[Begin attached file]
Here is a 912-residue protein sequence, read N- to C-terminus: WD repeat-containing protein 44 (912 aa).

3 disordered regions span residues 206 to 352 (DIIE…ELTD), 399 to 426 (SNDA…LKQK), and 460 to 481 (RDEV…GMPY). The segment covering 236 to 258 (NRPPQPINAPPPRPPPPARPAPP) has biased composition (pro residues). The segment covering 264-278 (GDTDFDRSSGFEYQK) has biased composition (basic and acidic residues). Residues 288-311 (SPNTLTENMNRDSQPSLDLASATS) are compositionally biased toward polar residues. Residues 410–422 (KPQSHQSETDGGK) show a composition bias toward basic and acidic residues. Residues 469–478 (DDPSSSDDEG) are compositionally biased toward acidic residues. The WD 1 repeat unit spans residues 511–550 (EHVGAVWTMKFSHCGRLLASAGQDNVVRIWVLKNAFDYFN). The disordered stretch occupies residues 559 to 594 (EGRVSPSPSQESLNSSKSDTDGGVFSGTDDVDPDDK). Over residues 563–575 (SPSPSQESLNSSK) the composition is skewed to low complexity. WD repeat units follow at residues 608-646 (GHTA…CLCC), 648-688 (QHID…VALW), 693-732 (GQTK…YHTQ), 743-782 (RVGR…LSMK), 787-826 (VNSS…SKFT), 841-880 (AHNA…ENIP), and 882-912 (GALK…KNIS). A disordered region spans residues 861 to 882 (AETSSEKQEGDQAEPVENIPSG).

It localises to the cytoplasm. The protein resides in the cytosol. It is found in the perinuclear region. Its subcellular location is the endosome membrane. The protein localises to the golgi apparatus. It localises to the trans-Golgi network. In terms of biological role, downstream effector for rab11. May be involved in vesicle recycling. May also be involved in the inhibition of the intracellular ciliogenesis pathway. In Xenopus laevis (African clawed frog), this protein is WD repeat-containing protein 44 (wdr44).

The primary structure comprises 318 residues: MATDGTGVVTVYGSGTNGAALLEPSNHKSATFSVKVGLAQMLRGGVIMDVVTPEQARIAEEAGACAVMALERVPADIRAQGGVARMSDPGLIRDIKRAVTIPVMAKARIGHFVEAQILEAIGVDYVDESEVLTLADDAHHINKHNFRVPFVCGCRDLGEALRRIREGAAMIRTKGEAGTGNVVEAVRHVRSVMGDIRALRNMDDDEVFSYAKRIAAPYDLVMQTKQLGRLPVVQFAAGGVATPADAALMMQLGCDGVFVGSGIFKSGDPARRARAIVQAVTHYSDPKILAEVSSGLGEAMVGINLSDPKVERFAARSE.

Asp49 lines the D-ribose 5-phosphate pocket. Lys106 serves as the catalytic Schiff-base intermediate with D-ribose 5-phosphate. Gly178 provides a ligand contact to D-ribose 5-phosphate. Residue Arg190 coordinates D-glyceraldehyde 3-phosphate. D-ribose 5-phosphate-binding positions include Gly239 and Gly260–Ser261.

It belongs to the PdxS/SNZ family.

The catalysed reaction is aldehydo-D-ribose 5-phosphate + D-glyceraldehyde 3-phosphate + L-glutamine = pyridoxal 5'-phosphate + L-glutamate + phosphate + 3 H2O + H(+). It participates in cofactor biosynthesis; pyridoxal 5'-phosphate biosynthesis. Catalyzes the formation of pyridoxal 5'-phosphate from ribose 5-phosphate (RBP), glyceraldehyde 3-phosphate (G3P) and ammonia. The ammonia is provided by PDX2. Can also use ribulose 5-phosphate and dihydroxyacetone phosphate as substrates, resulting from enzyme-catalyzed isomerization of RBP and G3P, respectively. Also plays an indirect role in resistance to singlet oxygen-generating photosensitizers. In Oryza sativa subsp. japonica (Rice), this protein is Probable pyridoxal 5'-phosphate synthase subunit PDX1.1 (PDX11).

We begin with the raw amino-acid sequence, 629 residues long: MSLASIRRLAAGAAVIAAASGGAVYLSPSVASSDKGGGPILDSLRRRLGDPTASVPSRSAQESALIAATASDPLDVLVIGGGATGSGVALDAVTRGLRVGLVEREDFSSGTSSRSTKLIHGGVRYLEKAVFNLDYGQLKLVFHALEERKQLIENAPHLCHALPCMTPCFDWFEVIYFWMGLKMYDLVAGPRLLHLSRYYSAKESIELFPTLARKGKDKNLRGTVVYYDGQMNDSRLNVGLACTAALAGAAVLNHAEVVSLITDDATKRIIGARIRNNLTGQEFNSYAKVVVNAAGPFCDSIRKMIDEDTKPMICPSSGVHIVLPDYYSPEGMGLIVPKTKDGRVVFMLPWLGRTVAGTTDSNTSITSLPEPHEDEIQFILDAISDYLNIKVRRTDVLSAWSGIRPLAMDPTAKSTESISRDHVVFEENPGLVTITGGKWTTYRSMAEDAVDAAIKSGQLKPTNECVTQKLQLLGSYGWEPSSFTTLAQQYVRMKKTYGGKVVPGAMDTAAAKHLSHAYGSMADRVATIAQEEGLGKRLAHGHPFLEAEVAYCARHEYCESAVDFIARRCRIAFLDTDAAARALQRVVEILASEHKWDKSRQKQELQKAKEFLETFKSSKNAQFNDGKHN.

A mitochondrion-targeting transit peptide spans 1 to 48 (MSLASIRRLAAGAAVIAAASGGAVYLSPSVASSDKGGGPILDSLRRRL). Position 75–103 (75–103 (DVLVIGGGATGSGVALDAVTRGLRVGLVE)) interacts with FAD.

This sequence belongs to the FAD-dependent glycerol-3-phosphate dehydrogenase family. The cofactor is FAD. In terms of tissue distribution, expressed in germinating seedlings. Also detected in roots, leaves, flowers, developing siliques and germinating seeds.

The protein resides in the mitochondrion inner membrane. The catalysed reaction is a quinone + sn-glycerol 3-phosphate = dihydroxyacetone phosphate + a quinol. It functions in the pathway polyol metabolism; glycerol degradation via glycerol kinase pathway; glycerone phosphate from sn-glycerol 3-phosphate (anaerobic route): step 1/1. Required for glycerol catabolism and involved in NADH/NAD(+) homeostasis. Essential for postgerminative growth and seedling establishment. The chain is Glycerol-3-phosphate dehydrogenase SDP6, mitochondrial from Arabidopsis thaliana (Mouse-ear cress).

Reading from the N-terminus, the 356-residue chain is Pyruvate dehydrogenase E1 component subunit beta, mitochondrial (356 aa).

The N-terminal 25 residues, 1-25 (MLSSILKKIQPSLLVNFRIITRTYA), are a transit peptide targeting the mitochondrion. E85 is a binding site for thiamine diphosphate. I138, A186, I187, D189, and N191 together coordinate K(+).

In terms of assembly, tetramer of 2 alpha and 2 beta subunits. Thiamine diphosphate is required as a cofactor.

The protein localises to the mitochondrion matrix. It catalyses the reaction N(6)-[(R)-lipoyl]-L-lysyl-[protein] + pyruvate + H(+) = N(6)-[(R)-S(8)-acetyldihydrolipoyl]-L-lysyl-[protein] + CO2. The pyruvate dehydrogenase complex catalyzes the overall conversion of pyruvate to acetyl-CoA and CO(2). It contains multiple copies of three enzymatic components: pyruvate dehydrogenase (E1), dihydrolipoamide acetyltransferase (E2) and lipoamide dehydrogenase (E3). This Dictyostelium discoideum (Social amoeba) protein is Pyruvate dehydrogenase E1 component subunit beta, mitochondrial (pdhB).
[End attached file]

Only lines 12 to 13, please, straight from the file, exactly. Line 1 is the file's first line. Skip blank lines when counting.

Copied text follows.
Reading from the N-terminus, the 356-residue chain is Pyruvate dehydrogenase E1 component subunit beta, mitochondrial (356 aa).

The N-terminal 25 residues, 1-25 (MLSSILKKIQPSLLVNFRIITRTYA), are a transit peptide targeting the mitochondrion. E85 is a binding site for thiamine diphosphate. I138, A186, I187, D189, and N191 together coordinate K(+).